This fall, at hundreds of haunted houses across the United States, people are paying good money to have the snot scared out of them. Haunted houses deliver a primal thrill of staring down your worst fears — clowns, zombies, darkness and death — and walking away unscathed.
"A good haunted attraction rides the razor's edge between Halloween on one side and horror on the other," says Ben Armstrong, co-creator of Netherworld, an award-winning Halloween attraction in Georgia. "Too far into 'Halloween,' it becomes too kiddie ... Too far into horror becomes too morbid, too nasty."
Today's best haunts not only boast Hollywood-quality animatronic monsters and elaborate costumes, but even staff sociologists to exploit our deepest phobias to monstrous effect. At Netherworld, "scare actors" receive special training to identify the five main types of haunted house visitors and reduce each of them to a pile of quivering Jell-O.
"There's a special level of engagement in selecting the victim," says Armstrong. "When you're dealing with people in a haunted attraction, you're not dealing with individuals, you're dealing with a group. Everyone in the group has a role."
Which Haunted House Victim Are You?
The Brave One
Often the ringleader organizing the visit, the Brave One is a repeat customer that's too experienced to be spooked by the usual haunted house tricks. Or so he thinks.
"Their entire consciousness is aimed at maintaining their composure," says Armstrong. "To them, not being scared is a victory ... We want to catch that big dude in the front. He's worth more points."
At Pittsburgh, Pennsylvania's Hundred Acres Manor, manager Terry Peyton trains his actors to take down the tough scares. One method is the double attack.
"The actors can see these people coming, so they're ready to jump out with a startle scare," says Peyton. "Even if the customer doesn't respond to that first scare, they've let their guard down. 'That guy already jumped out,' they'll think. 'I'm good to go.' A few seconds later, you jump out again just as they're leaving the room. That tends to be fairly effective."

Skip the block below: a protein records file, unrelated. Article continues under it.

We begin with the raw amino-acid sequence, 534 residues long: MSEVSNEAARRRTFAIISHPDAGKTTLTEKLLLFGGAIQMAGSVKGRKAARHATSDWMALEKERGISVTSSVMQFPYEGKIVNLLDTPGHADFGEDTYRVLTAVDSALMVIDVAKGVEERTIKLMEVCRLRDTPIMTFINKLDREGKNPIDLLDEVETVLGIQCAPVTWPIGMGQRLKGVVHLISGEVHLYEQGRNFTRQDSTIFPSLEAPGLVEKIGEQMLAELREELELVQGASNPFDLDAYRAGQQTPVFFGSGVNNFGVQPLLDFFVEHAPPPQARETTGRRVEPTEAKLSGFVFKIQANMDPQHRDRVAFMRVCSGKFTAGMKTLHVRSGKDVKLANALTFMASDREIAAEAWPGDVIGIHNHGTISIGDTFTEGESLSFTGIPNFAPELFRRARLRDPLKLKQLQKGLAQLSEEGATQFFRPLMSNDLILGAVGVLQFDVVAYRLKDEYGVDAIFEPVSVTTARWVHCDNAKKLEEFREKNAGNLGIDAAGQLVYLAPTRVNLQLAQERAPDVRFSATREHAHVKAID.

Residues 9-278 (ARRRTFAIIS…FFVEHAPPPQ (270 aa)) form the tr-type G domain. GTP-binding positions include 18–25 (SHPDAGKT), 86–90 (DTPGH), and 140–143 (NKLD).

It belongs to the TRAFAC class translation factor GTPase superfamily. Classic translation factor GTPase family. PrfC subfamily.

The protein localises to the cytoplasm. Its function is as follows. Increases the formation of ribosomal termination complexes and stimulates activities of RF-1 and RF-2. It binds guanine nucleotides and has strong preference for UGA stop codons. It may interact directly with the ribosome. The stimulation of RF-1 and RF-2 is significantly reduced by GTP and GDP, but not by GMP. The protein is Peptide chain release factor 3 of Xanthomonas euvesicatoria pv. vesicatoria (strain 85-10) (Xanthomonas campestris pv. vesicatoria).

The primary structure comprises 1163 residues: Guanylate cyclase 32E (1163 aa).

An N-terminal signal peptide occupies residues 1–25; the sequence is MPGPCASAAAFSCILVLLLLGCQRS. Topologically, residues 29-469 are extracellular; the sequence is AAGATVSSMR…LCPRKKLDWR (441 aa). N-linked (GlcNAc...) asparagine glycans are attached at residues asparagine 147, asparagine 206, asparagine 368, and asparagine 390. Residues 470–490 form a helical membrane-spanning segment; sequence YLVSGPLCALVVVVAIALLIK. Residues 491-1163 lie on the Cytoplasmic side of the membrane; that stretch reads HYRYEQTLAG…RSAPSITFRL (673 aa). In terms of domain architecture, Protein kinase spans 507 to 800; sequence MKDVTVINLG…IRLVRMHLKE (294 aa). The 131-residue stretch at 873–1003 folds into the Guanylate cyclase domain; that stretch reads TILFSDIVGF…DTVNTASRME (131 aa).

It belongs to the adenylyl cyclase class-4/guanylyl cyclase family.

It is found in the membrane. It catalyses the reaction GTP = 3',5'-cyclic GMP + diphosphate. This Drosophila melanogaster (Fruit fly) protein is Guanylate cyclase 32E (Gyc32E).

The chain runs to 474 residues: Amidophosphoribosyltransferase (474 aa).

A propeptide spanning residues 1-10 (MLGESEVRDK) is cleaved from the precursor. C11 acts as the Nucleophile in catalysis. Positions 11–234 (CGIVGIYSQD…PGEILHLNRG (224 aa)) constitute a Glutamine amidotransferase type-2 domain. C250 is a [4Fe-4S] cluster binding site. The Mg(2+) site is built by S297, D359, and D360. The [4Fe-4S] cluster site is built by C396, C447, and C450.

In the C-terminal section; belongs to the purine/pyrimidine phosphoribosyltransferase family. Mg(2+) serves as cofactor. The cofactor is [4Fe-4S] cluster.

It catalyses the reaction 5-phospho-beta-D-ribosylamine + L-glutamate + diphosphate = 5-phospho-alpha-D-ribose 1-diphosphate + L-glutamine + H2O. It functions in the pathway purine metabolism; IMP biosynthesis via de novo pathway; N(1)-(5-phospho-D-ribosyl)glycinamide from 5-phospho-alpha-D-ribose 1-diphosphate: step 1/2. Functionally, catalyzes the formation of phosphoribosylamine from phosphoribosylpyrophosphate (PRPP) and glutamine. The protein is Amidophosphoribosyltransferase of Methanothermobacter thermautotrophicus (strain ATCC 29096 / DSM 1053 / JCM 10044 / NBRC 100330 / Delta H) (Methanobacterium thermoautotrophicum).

It's one thing to be scared in a haunted house, but it's downright cowardly to use your sweetheart as a human shield.
"The Offerer is the person who is pushing their screaming girlfriend or boyfriend forward in front of them," says Netherworld's Armstrong. "The screaming one is called the 'Offering.'"
Peyton, of Hundred Acres Manor, employs some simple misdirection to catch the Offerer off guard.
"In some rooms, there's more of a show, where one of the actors will launch into a dialogue with the guests," says Peyton. "Across the room, there's another actor behind a drop panel. While all of their attention is focused on the speech, we hit the drop panel and second person pops out and screams at them."
The Fifth Wheel
"This happens when there are two couples in the group and a single guy who's trailing back," says Armstrong. "We tell the actors to vary their diet. Sometimes go for the front, sometimes go for the middle and sometimes go for the end. We want to catch that Fifth Wheel."
To visitors, the haunted house maze is hugely disorienting, but the actors know exactly where each group is and how fast they're moving. Animatronic ghouls are triggered by pressure pads in the floor. By listening for the "whoosh" of the robotics, the actors can time their attack.
"If it's a really fast-moving group, they're probably a little bit jumpier," says Peyton. Easy prey.
Everybody loves the Screamers, Armstrong says. "They really recharge your batteries when you get a great reaction."
"They're jumping and screaming at everything," says Peyton. "They're having a ball and they're so much fun for the actors to scare, because they're so responsive. Those are the people who make the night worthwhile, as opposed to the people who walk through with their hands in their pockets and just nod at you when you scare them."
Not that it requires extra effort to spook a Screamer, but one particularly devious tactic is to pay attention when someone in the group yells out a name — "Look out, Cindy!" — and have the actors keep repeating the name through the rest of the haunt: "Which one of you is Cindy?" "I'm coming for you, Cindy!"
"That typically terrifies people," says Peyton.
For some visitors, haunted houses are much more than a once-a-year thrill; they're an all-consuming passion. These are the folks who attend haunt industry conventions and hang out on haunted house message boards.
"[The Experts] will walk through with a totally different eye," says Peyton. "They're more interested in the theme and the props than what the actors are doing. Sometimes they're not even paying attention."
One time-tested trick is to dress up an actor as a hyper-realistic statue or some other inanimate object. Even the most experienced haunt geek will get a jolt when that dead piece of stone comes to life.